In Nick Joaquin's story or novella "The Order of Melchizedek", Guia, the main character's younger sister, has become a member of a religious organisation that is referred to as the Order of Melchizedek. Another member of the "order", Sister Juana, explains,

Well, Mr. Estiva, we try you might say, uh, to bring the Vatican Council to the masses. For example, more public participation in ritual. But our parish priests don't have the time to train all their flocks in the procedure. This is where we come in. Wherever we go we gather a crowd to train. We use the techniques of traveling salesmen: our personnel put on a show. We are usually a combo of four, with guitars. Sister Guia here does an exhibition of the twist or the frug, we sing Beatles songs. But we also slip in the songs now enjoined for Mass. Presently the crowd is joining in. It's the guitars, Mr. Estiva. They make even sacred songs native and contemporary.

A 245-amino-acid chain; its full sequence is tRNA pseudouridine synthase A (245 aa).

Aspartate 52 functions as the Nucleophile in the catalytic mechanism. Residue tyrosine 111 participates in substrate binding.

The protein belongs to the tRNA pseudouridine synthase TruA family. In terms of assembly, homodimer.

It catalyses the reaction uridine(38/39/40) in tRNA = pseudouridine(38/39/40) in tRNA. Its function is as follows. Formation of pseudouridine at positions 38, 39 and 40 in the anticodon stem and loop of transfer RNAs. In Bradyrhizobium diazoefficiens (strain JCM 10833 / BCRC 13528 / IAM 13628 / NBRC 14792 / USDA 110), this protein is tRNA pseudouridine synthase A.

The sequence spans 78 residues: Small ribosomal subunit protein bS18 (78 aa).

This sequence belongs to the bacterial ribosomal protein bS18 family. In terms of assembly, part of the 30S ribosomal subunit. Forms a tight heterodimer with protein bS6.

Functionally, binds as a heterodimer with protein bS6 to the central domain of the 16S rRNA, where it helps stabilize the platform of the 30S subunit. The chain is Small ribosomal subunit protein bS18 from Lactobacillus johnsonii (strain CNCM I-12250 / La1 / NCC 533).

(The Second Vatican Council took place in the years 1962–1965; "The Order of Melchizedek" was published in December 1966.)

The "order" later turns out to be something more sinister. For this reason, I would like to know whether Joaquin is here referring to an organisation or efforts that really existed in the Philippines after the Vatican Council and is using the order's violence as indirect criticism of things that really happened in the Philippines.

  • Maybe a question better asked on Christianity SE or History SE? (But then most questions about cultural or historical context have some overlap with other sites.) – Your Uncle Bob Oct 31 '20 at 18:31

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